Paige Patterson, president of Southwestern Baptist Theological Seminary, discussed the hot topic of the school’s undergraduate concentration in homemaking on “The Albert Mohler Radio Program,” Sept. 25.

“Our big concern in the present era is the fact that women who choose to focus on their marriage and their home as the major commitments of their lives are, in our estimation, immensely discriminated against in this society,” Patterson said.

He mentioned that he has received many positive responses from women of all faith backgrounds in regard to the program. One non-Christian woman, for example, told Patterson she had gone to school to prepare for a particular career, but now she finds herself with a husband and kids and does not know what to do.

At the heart of the debate is whether there should be a distinction between the roles of men and women. One radio caller asked why homemaking skills need to be taught in higher education. Patterson responded that many women today do not have a role model who has taught them these skills, and he hopes that women completing the program will pass these skills along to their daughters. He also noted that many women leave the seminary and serve “in countries where they do not have large shopping centers or running water or hardwood floors.” He added, “We’re going to have to prepare them for that, and get them to be ready to be homemakers in very adverse conditions.”

In reference to caring for the home, Patterson said, “The wife’s assignment is given a nobility in Scripture that rises above any other assignment that anyone else could possibly have.” Mohler and Patterson agreed that Scriptures, such as 1 Timothy 5:8, clearly state that a man is responsible for providing for the family, with the exception of circumstances such as illness that would keep him from working. While discussing the unique alternative of stay-at-home dads, they agreed that men are not as gifted as women  relationally and emotionally to manage the household and care for children.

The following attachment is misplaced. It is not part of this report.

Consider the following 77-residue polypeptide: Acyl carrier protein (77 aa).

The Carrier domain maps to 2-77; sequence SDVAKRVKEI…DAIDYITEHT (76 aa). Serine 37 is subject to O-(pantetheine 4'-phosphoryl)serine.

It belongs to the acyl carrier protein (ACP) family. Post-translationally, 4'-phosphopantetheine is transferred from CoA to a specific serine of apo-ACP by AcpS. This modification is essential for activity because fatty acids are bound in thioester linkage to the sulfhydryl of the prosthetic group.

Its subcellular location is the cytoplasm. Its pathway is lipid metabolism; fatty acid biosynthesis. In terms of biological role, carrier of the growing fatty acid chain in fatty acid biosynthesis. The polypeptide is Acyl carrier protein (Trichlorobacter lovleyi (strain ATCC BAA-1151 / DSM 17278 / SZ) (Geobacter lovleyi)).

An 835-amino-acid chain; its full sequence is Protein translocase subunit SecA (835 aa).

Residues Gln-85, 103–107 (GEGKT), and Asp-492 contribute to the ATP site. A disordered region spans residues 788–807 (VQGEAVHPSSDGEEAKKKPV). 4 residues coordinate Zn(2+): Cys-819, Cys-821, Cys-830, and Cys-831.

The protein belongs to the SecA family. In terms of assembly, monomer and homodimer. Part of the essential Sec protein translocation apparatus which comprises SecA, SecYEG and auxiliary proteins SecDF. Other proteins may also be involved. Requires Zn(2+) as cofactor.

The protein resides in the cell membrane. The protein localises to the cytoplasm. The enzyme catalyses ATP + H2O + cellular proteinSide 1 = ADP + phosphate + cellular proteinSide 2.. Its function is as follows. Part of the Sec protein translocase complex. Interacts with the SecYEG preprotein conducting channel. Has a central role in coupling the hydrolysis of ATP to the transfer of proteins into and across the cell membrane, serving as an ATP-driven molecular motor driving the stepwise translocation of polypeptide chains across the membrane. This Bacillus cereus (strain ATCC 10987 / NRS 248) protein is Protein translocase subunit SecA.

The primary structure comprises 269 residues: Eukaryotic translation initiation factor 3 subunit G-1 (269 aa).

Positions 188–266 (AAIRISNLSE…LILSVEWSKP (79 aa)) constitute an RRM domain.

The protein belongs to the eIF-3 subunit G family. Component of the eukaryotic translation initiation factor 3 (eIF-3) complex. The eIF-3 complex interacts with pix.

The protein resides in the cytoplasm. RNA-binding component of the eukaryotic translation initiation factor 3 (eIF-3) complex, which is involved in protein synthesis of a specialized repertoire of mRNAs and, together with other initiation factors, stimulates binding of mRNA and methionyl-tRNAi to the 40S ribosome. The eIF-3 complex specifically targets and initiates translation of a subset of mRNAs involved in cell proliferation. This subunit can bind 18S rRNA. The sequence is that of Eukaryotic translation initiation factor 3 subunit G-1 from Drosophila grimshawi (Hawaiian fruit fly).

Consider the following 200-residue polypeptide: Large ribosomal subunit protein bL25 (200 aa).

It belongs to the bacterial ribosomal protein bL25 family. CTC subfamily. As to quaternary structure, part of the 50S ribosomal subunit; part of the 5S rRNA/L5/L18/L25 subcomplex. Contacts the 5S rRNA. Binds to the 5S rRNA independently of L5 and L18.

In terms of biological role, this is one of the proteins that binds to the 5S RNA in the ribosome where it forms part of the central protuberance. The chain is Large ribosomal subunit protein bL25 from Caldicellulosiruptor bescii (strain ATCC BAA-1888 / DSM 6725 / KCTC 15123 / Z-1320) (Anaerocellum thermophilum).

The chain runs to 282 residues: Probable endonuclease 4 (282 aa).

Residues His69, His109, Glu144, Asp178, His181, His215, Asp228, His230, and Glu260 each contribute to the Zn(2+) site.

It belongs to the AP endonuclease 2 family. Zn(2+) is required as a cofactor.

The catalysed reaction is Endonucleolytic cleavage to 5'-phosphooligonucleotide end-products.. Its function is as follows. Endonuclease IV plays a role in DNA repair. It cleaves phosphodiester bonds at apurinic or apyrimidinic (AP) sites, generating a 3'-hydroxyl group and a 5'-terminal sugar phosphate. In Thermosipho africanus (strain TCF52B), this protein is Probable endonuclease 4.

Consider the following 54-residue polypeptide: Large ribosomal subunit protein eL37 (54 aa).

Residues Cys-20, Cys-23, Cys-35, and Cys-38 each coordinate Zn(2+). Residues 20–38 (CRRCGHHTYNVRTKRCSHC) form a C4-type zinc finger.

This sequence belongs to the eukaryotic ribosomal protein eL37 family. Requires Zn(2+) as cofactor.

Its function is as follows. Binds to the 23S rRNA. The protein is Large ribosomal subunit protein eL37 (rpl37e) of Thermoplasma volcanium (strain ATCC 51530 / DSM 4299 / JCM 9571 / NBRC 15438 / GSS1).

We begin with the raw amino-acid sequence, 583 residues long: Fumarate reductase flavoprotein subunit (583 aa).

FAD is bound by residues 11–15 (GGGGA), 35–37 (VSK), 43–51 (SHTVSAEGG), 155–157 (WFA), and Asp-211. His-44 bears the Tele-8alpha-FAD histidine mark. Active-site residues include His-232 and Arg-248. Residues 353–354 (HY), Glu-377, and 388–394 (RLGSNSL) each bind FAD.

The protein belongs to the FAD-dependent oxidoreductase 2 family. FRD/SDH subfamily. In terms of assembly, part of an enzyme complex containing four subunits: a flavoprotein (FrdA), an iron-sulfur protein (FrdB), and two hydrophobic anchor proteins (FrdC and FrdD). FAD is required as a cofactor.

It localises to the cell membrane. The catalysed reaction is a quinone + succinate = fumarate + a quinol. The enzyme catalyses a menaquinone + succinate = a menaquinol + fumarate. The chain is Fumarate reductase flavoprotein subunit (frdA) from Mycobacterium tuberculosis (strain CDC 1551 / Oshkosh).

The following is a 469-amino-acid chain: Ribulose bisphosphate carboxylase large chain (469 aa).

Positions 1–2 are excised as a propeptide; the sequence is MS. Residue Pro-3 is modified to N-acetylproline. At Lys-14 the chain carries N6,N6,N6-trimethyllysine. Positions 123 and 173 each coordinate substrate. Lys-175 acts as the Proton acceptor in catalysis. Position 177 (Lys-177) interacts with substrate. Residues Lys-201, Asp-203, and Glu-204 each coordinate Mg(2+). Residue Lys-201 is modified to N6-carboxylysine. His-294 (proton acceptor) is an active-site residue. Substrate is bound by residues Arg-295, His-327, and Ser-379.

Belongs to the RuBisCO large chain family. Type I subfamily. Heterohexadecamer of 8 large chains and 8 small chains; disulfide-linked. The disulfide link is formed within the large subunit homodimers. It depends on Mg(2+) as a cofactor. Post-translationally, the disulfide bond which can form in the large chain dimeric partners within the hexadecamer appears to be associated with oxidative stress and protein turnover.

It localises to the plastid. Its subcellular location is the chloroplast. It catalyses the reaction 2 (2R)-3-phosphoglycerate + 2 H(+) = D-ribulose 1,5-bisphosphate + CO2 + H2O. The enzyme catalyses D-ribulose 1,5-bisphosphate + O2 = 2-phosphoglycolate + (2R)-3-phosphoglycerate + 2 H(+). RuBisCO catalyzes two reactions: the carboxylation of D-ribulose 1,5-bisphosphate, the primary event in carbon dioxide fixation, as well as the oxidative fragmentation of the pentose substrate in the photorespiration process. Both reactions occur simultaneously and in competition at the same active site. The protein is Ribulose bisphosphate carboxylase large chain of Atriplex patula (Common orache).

Patterson made the guest appearance on Mohler’s radio program while on the campus of Southern Baptist Theological Seminary to deliver the E.Y. Mullins Lectures on Preaching. He discussed the necessity, content and subject of expository preaching during chapel services, Sept. 25-27.

“Miracles happen when the preacher opens the book and proclaims the word of God,” Patterson said. He considers the lack of relying on the Holy Spirit to be the greatest failure in preaching. Christ must be preached faithfully to open the eyes of religiously confused individuals. While conceding that topical preaching has been partially effective in reaching some, Patterson believes expositional preaching helps listeners read, understand and apply Word of God to their lives.

A recording of Patterson’s appearance on “The Albert Mohler Radio Program” can be heard on Southwestern’s Web site at Recordings of Patterson’s E.Y. Mullins lectures are available at Mullins_Lectures.aspx.